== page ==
• A 59-year-old male presents with sensory changes on the right side of his face, left side of his body, and dizziness. He also reports some trouble with swallowing, and his wife noticed that his voice sounds hoarse. Past medical history is significant for hypertension and type 2 diabetes mellitus. On physical examination, there is a right-sided Horner’s syndrome. Uvula is deviated towards the left. There is right-sided vocal cord paralysis and absence of elevation of the right palate during phonation. There is loss of pain sensation on the right-sided face and left-sided trunk and limbs. (Lateral medullary syndrome)
Artery Syndrome Presentation
Anterior Spinal artery
  • Medial medullary syndrome
  • Ipsilateral paralysis of hypoglossal nerve 
  • Contralateral hemiparesis of the upper and lower extremity
  • Medial lemniscus (↓ contralateral vibration and proprioception) 
Posterior inferior cerebellar artery (PICA)
  • Lateral medullary syndrome 
  • Ipsilateral manifestations
    • facial loss of pain and temperature
    • ataxia (arm and leg, gait)
    • hoarseness
    • dysphagia
    • Horner syndrome
  • Contralateral manifestations
    • pain and temperature hemisensory loss
  • Nausea, nystagmus, vomiting, vertigo
Anterior inferior cerebellar artery (AICA)
  • Lateral pontine syndrome
  • Ipsilateral manifestations
    • facial paralysis
    • loss of lacrimation
    • reduced salivation
    • loss of corneal reflex
    • loss of sensation of the anterior 2/3rd of the tongue
    • Horner syndrome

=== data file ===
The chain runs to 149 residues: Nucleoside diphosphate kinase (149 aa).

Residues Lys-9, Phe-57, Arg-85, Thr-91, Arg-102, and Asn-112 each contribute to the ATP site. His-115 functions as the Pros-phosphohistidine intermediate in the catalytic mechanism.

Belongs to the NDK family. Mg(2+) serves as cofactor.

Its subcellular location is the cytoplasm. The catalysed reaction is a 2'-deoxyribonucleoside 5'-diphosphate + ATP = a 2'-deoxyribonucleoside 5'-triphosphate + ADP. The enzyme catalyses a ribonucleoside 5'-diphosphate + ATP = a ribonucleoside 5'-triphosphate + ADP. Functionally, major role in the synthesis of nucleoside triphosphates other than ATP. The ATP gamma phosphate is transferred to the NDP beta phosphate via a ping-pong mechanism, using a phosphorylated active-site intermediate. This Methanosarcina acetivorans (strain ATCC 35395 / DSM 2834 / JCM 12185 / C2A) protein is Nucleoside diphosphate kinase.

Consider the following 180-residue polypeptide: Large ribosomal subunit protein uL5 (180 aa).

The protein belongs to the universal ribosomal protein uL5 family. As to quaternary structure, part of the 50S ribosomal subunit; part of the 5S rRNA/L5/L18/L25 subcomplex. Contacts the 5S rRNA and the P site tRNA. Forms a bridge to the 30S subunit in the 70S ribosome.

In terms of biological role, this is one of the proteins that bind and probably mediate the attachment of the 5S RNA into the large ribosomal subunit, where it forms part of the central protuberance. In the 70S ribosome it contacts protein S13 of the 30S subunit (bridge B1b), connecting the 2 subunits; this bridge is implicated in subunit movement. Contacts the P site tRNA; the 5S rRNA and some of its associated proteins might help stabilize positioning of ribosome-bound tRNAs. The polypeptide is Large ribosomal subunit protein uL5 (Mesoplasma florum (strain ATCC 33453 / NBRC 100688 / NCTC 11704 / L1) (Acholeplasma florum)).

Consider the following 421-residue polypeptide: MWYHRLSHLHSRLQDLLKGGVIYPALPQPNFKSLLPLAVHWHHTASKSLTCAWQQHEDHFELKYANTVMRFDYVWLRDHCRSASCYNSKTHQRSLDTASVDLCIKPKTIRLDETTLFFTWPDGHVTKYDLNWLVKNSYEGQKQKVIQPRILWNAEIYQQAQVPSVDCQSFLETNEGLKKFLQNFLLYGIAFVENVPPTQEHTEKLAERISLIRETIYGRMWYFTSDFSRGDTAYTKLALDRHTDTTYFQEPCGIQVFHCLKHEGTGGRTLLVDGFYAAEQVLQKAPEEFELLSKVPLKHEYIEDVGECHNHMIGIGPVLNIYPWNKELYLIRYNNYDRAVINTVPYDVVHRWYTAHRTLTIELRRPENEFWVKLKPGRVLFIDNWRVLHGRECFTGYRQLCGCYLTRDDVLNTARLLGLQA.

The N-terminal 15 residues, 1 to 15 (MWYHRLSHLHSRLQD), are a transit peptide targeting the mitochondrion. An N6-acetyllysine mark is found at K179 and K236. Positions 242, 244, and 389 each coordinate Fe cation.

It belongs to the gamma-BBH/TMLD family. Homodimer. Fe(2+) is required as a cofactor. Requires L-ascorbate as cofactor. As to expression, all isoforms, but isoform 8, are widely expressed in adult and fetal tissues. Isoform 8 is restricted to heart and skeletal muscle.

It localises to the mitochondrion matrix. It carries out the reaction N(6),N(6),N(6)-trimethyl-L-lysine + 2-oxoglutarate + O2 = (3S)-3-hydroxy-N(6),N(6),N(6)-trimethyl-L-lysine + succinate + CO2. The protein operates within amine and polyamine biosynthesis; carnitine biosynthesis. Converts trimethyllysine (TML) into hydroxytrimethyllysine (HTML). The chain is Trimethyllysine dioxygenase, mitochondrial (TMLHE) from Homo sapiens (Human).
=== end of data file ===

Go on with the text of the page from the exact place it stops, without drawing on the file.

• sensorineural hearing loss
    • loss of facial pain and temperature
  • Contralateral manifestations
    • pain and temperature hemisensory loss
Posterior cerebral artery
  • Contralateral homonymous hemianopia with macular sparing
Middle cerebral artery -
  • Contralateral manifestations
    • facial paralysis and sensory loss
    • upper extremity weakness and sensory loss
    • hemineglect (if stroke is in non-dominant hemisphere)
    • aphasia (if stroke is in dominant hemisphere-Broca's area)
Anterior cerbral artery
  • Contralateral manifestations
    • lower extremity weakness and sensory loss
Posterior communicating artery
  • Ipsilateral compression leading to CN III palsy
    • down-and-out, mydriasis
Lenticular striate artery
  • Contralateral manifestations
    • motor hemiparesis
    • hemisensory loss
  • Lack of cortical signs
    • no aphasia, neglect
Basilar artery
  • Locked-in syndrome
  • Quadriplegia
  • Preserved reticular formation
  • Intact vertical eye movement
  • Intact blinking
Anterior communicating artery
  • Can compression of optic chiasm
    • bitemporal hemianopia
  • If rupture, ischemia in anterior cerebral artery territory


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